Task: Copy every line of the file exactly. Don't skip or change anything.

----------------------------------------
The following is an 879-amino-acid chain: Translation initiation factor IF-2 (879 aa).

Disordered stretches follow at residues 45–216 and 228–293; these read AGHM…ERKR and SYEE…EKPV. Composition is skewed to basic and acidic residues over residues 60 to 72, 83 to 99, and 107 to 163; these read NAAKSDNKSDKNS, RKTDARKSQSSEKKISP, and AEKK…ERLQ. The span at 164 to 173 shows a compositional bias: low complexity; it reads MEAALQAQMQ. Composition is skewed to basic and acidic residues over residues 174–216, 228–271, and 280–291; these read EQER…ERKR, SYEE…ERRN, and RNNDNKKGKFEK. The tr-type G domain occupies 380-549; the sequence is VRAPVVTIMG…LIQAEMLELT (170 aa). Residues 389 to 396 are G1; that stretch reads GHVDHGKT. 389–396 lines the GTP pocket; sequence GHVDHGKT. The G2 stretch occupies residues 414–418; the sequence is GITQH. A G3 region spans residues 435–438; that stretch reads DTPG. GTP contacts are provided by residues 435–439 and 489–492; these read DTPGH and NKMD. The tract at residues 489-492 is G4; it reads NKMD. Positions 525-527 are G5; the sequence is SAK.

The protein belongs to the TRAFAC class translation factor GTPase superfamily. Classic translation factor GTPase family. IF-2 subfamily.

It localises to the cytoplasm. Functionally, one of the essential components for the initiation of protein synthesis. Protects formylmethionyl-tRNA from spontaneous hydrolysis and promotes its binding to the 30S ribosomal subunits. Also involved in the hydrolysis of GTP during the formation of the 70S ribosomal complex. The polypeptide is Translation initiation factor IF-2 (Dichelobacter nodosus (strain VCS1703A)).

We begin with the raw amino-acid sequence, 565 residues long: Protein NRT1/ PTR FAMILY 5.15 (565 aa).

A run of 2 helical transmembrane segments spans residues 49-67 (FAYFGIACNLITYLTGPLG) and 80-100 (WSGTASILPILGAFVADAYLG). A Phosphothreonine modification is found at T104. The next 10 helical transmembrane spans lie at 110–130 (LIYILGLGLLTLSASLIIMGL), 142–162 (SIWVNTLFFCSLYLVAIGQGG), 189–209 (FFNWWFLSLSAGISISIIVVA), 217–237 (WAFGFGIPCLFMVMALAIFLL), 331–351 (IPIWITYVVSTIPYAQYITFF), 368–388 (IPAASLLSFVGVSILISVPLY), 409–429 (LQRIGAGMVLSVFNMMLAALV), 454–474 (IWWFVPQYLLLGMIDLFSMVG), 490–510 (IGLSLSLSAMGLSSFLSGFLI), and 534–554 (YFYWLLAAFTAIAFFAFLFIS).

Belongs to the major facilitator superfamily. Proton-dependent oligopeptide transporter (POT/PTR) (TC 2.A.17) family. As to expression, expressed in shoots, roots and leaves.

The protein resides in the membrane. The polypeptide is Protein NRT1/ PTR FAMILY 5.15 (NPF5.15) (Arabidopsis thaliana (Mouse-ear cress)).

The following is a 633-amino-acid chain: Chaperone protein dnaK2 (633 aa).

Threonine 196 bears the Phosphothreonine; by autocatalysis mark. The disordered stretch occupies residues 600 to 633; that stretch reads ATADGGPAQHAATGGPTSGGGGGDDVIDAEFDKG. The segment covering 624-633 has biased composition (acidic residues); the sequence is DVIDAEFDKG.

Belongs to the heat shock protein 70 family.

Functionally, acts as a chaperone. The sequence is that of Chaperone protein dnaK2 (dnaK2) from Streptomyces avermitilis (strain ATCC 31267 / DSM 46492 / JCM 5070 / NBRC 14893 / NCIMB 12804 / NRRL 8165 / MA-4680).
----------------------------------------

The following is an 879-amino-acid chain: Translation initiation factor IF-2 (879 aa).

Disordered stretches follow at residues 45–216 and 228–293; these read AGHM…ERKR and SYEE…EKPV. Composition is skewed to basic and acidic residues over residues 60 to 72, 83 to 99, and 107 to 163; these read NAAKSDNKSDKNS, RKTDARKSQSSEKKISP, and AEKK…ERLQ. The span at 164 to 173 shows a compositional bias: low complexity; it reads MEAALQAQMQ. Composition is skewed to basic and acidic residues over residues 174–216, 228–271, and 280–291; these read EQER…ERKR, SYEE…ERRN, and RNNDNKKGKFEK. The tr-type G domain occupies 380-549; the sequence is VRAPVVTIMG…LIQAEMLELT (170 aa). Residues 389 to 396 are G1; that stretch reads GHVDHGKT. 389–396 lines the GTP pocket; sequence GHVDHGKT. The G2 stretch occupies residues 414–418; the sequence is GITQH. A G3 region spans residues 435–438; that stretch reads DTPG. GTP contacts are provided by residues 435–439 and 489–492; these read DTPGH and NKMD. The tract at residues 489-492 is G4; it reads NKMD. Positions 525-527 are G5; the sequence is SAK.

The protein belongs to the TRAFAC class translation factor GTPase superfamily. Classic translation factor GTPase family. IF-2 subfamily.

It localises to the cytoplasm. Functionally, one of the essential components for the initiation of protein synthesis. Protects formylmethionyl-tRNA from spontaneous hydrolysis and promotes its binding to the 30S ribosomal subunits. Also involved in the hydrolysis of GTP during the formation of the 70S ribosomal complex. The polypeptide is Translation initiation factor IF-2 (Dichelobacter nodosus (strain VCS1703A)).

We begin with the raw amino-acid sequence, 565 residues long: Protein NRT1/ PTR FAMILY 5.15 (565 aa).

A run of 2 helical transmembrane segments spans residues 49-67 (FAYFGIACNLITYLTGPLG) and 80-100 (WSGTASILPILGAFVADAYLG). A Phosphothreonine modification is found at T104. The next 10 helical transmembrane spans lie at 110–130 (LIYILGLGLLTLSASLIIMGL), 142–162 (SIWVNTLFFCSLYLVAIGQGG), 189–209 (FFNWWFLSLSAGISISIIVVA), 217–237 (WAFGFGIPCLFMVMALAIFLL), 331–351 (IPIWITYVVSTIPYAQYITFF), 368–388 (IPAASLLSFVGVSILISVPLY), 409–429 (LQRIGAGMVLSVFNMMLAALV), 454–474 (IWWFVPQYLLLGMIDLFSMVG), 490–510 (IGLSLSLSAMGLSSFLSGFLI), and 534–554 (YFYWLLAAFTAIAFFAFLFIS).

Belongs to the major facilitator superfamily. Proton-dependent oligopeptide transporter (POT/PTR) (TC 2.A.17) family. As to expression, expressed in shoots, roots and leaves.

The protein resides in the membrane. The polypeptide is Protein NRT1/ PTR FAMILY 5.15 (NPF5.15) (Arabidopsis thaliana (Mouse-ear cress)).

The following is a 633-amino-acid chain: Chaperone protein dnaK2 (633 aa).

Threonine 196 bears the Phosphothreonine; by autocatalysis mark. The disordered stretch occupies residues 600 to 633; that stretch reads ATADGGPAQHAATGGPTSGGGGGDDVIDAEFDKG. The segment covering 624-633 has biased composition (acidic residues); the sequence is DVIDAEFDKG.

Belongs to the heat shock protein 70 family.

Functionally, acts as a chaperone. The sequence is that of Chaperone protein dnaK2 (dnaK2) from Streptomyces avermitilis (strain ATCC 31267 / DSM 46492 / JCM 5070 / NBRC 14893 / NCIMB 12804 / NRRL 8165 / MA-4680).